Justice League (2017) ☆☆☆(3/4): DCEU on recovery (sort of)


While it is basically a 2-hour teaser, “Justice League” is a little better than expected. Although there are several glaring flaws due to its problematic storytelling, it is thankfully not as ponderous and joyless as that bloated mess called “Batman v Superman: Dawn of Justice” (2016), and it actually has enough entertaining elements to engage us while showing considerable potential for whatever will come after this.

As many of you know, “Justice League” is a part of the DC Extended Universe (DCEU), which started with “Man of Steel” (2013) and has been continued with “Batman v Superman: Dawn of Justice”, “Suicide Squad” (2016), and “Wonder Woman” (2017). While it is drenched in a gray moody tone not so far from that of “Man of Steel” and “Batman v Superman: Dawn of Justice”, “Justice League” attempts to bring some humor and personality to its story and character, and the attempt is mostly successful. Sure, it spends more than an hour in establishing its superhero characters as occasionally feeling overstuffed and overlong, but it eventually manages to find a right way to juggle them well after several narrative hiccups, and it remains effective even when it tumbles into your average overblown CGI climax sequence.

The story starts not long after what happened in that mindlessly overblown climax of “Batman v Superman: Dawn of Justice”. After Clark Kent/Superman (Henry Cavill) nobly sacrificed himself for saving the Earth and the humanity, the global community has been in a long mourning period, and, as blatantly shown in the opening sequence accompanied with Leonard Cohen’s song “Everybody Knows”, the world becomes gloomier than before with more violence and injustice. Along with Superman, hope symbolized by him seems to be gone forever, and that makes the humanity quite vulnerable to an approaching unknown menace implied at the end of “Batman v Superman: Dawn of Justice”.


While feeling guilty about Superman’s death, Bruce Wayne/Batman (Ben Affleck) comes to decide that he must do something for not only saving the humanity but also honoring Superman’s ideal. He is going to assemble a team of superheroes, so he approaches to Diana Prince/Wonder Woman (Gal Gadot) first, who has been his colleague since their fateful encounter in “Batman v Superman: Dawn of Justice”. As already shown from that film and “Wonder Woman”, Gadot is captivating as effortlessly exuding her character’s glorious sexiness, admirable compassion, and, above all, strong sense of unadulterated justice, and we are treated with an awesome sequence when she swiftly overpowers a bunch of fanatic terrorists, who threaten London with a big bomb equipped with, surprise, a timer with red digital readout.

Based on the pieces of secret information he previous obtained in “Batman v Superman: Dawn of Justice”, Wayne tracks down three other superheroes: Barry Allen/The Flash (Ezra Miller), Victor Stone/Cyborg (Ray Fisher), and Arthur Curry/Aquaman (Jason Momoa). Although not all of them are eager to join the team at first, it soon becomes apparent to everyone that there is indeed a big menace on the horizon, so Wayne, Prince, and their new colleagues come to band together while, of course, trying to get along well with each other like those superheroes of “The Avengers” (2012) did.

The screenplay by director Zach Snyder and his co-writers Chris Terrio, and Joss Weadon, who took care of the production after Snyder understandably stepped down due to his recent personal tragedy, frequently fumbles during its first half, but it does not lose its sense of fun at least while maintaining its serious attitude as required, and the main performers have a good group chemistry among them as holding each own place well. While Gal Gadot remains the best part of the movie, Ben Affleck is adequate as functioning as the neutral ground for his co-performers, and Ezra Miller is constantly delightful in his nerdy performance. In case of Ray Fisher and Jason Momoa, their characters are relatively less developed, they are effective in their respective roles nonetheless, and Momoa has a small humorous scene when his gruff character happens to be a little more frank than usual.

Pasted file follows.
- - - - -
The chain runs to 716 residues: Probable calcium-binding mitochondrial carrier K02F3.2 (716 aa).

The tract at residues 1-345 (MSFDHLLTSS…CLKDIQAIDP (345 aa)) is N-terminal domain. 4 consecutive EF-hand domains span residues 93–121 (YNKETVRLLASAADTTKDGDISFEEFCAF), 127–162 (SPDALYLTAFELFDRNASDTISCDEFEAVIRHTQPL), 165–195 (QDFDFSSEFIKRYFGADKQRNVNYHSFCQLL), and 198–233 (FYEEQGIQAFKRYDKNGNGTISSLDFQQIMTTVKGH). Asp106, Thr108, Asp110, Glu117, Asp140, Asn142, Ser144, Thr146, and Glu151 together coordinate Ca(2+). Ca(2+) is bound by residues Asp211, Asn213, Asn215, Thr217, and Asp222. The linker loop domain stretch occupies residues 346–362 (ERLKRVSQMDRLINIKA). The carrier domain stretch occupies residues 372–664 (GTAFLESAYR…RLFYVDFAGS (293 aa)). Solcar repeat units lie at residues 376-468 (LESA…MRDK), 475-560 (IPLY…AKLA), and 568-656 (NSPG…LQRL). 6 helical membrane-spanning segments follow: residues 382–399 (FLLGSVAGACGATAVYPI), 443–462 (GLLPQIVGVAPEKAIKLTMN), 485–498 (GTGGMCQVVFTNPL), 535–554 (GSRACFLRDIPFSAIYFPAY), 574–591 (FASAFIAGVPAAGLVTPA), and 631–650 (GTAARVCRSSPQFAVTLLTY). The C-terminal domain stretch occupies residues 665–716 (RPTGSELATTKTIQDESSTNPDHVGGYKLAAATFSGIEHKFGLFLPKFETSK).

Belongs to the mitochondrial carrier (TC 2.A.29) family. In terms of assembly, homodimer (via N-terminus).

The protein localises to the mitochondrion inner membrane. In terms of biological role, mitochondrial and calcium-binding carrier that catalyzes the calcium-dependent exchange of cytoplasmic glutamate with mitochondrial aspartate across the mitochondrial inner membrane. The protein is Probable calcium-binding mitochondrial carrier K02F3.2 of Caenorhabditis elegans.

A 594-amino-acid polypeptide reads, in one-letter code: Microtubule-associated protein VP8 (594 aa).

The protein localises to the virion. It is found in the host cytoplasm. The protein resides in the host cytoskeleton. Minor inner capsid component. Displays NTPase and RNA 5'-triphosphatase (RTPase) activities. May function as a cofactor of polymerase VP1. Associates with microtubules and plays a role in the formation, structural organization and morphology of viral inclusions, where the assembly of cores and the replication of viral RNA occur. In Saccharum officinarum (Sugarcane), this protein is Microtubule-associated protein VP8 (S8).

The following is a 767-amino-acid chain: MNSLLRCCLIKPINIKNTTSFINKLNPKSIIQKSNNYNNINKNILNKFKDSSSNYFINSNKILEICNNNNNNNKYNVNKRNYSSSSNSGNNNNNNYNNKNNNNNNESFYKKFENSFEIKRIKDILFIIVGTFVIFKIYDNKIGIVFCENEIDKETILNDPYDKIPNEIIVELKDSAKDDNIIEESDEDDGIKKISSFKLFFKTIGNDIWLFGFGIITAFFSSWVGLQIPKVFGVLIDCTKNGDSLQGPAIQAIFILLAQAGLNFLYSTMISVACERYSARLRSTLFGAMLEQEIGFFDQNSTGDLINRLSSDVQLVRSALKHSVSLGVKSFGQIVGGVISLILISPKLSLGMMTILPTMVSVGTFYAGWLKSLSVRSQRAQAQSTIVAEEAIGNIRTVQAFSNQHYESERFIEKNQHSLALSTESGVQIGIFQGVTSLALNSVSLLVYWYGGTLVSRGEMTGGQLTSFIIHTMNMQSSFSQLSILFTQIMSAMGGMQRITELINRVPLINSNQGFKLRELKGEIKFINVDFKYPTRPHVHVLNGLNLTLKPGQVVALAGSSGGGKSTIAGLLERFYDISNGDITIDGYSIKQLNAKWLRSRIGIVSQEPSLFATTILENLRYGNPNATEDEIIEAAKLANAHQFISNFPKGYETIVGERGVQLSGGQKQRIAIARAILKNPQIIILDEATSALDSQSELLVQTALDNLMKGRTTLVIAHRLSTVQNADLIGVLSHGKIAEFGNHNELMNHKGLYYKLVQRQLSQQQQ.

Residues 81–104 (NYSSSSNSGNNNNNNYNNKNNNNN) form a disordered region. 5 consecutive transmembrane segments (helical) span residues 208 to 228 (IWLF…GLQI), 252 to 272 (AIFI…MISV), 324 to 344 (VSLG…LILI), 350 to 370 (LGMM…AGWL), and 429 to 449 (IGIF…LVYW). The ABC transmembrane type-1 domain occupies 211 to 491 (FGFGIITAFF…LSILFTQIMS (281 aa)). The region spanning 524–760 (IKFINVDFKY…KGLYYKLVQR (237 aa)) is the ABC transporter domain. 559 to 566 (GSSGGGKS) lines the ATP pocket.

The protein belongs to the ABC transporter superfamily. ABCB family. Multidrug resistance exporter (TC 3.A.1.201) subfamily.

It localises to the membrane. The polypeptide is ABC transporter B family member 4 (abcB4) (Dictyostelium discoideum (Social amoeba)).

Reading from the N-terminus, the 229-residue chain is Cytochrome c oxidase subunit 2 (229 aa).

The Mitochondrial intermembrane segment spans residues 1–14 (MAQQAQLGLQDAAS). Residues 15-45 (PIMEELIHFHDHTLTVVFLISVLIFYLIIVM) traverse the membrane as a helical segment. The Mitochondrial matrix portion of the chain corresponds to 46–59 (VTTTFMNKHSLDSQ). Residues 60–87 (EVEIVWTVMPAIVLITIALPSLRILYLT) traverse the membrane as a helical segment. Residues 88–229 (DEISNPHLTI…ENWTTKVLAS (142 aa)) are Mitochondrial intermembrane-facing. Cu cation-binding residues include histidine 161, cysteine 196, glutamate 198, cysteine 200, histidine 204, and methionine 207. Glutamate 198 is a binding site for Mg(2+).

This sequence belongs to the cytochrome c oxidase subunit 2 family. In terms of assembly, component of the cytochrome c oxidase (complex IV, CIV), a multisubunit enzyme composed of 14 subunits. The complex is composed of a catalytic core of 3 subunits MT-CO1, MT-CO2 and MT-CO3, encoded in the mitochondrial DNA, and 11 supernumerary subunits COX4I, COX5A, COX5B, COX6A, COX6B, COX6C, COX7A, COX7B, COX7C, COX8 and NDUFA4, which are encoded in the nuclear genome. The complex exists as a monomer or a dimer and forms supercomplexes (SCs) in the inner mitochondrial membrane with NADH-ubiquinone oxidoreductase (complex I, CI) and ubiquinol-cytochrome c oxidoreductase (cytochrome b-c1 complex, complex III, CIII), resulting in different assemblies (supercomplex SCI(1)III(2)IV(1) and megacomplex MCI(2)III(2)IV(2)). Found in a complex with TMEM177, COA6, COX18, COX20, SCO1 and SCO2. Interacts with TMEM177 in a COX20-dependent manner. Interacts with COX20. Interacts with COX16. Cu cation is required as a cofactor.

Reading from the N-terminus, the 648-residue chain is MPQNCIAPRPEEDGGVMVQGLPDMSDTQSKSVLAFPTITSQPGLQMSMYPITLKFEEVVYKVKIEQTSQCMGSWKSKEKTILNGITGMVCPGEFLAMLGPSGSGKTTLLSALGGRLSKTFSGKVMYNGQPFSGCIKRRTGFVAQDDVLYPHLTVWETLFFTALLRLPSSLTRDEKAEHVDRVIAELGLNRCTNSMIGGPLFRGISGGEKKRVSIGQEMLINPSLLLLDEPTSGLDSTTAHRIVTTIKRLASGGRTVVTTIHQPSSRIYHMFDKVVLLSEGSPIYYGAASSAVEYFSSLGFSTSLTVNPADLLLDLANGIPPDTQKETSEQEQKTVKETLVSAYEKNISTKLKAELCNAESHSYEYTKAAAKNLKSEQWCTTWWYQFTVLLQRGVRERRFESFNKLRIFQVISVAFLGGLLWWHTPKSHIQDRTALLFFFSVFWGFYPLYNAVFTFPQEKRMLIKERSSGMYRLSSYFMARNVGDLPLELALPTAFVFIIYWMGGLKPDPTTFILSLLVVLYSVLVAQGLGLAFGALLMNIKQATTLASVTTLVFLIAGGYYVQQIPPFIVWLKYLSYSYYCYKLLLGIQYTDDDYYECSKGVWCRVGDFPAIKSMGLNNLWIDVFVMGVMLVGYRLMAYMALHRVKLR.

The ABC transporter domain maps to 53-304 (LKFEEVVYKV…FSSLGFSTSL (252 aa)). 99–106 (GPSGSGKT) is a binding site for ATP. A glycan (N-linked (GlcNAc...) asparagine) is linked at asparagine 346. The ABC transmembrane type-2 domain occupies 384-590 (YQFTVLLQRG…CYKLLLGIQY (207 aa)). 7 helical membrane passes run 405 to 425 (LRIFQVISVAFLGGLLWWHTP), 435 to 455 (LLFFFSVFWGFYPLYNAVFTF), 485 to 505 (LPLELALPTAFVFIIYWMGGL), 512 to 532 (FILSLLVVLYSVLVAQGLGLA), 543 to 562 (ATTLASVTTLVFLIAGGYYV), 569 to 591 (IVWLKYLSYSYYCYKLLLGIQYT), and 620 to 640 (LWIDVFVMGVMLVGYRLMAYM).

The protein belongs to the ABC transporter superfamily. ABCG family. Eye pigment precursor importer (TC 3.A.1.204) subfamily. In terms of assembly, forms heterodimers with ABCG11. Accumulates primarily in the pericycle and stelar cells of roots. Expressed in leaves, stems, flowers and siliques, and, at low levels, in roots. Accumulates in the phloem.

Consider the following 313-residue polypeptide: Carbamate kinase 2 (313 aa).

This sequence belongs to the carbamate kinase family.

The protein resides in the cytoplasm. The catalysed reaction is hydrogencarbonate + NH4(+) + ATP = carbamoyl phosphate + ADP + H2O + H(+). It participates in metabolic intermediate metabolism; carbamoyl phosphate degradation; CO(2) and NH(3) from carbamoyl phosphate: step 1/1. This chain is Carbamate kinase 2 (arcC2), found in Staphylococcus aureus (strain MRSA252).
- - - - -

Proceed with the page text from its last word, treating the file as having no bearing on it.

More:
Compared to our righteous superheroes, the villain of the movie, who is played by Ciarán Hinds via motion capture performance, is far less colorful, and he is indubitably the weakest part of the movie. Like many numerous villains of recent superhero movies, he is a humorless dude merely driven to cause death and destruction in massive scale, and his big plan for that is not especially interesting either. Fortunately, our superheroes are engaging enough to make us care about what is at stake during the typically massive CGI action sequence in the third act, and I found myself willingly enjoying its expected deux ex machina moment.

In case of the other notable supporting performers in the film, they fill their respective small spaces as required. While Amy Adams and Diane Lane bring considerable sensitivity to their certain crucial scene later in the movie, Jeremy Irons looks like enjoying his unflappable role a bit more than before, and J.K. Simmons, Connie Nielsen, Billy Crudup, Amber Heard, and Joe Morton do as much as they can do with their rather thankless roles.

Compared to the refreshing drama of “Logan” (2017) and “Wonder Woman” or the jolly entertainment of “Guardians of the Galaxy Vol.2” (2017) and “Thor: Ragnarok” (2017), “Justice League” is one or two steps below them, but it shows that the DCEU franchise is on a sort of recovery as trying to balance itself between fun and seriousness, so I guess I can recommend it to you with some reservation. This is not a total success at all, but it made me have little expectation on next Justice League movie, and I hope I and others will be more entertained in the future.


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